Capitalism must be denounced afresh for each generation, and this generation’s fashionable anticapitalist is Thomas Piketty of France’s School for the Advanced Study of Social Sciences and author of Capital in the Twenty-First Century, about which a great deal has been written by much more knowledgeable writers than I. Like most anticapitalists, Professor Piketty is taken with the question of inequality rather than with the separate question of poverty, and his focus is most intensely upon those high-earning managers of capital. But as Clive Crook notes in his review of the book, the question of whether income inequality widens in the future “won’t matter as much as whether and how quickly wages and living standards rise.” Which is to say, if the real standard of living for the poor and the middle classes continues to increase — as it has for virtually the entire history of modern capitalism — then it will not matter if the standards of living for the very wealthy increase even more quickly. On the other hand, if living standards decline or stagnate, it will not matter very much to anybody besides political entrepreneurs whether inequality also decreases. Higher standards of living across the board are perfectly compatible with higher levels of income inequality, a pattern that has been seen not only among such alleged practitioners of cowboy capitalism as the United States but also in European welfare states such as Sweden, where income inequality is increasing just as it is in the United States.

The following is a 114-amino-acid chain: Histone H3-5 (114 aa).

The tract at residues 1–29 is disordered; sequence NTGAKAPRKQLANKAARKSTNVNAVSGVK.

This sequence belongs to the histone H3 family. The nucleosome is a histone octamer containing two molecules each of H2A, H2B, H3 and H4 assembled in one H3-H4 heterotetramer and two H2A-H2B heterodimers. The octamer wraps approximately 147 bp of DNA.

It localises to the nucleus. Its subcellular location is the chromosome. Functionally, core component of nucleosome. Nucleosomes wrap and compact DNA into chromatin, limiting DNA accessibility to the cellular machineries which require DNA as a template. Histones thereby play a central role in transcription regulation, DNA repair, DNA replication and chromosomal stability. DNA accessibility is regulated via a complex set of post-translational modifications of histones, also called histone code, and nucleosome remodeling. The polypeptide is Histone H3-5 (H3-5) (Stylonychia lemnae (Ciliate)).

Not that enhancing growth is much on Mr. Piketty’s mind, either as an economic matter or as a means to greater distributive justice. He assumes that the economy is static and zero-sum; if the income of one population group increases, another one must necessarily have been impoverished. He views equality of outcome as the ultimate end and solely for its own sake. Alternative objectives—such as maximizing the overall wealth of society or increasing economic liberty or seeking the greatest possible equality of opportunity or even, as in the philosophy of John Rawls, ensuring that the welfare of the least well-off is maximized—are scarcely mentioned.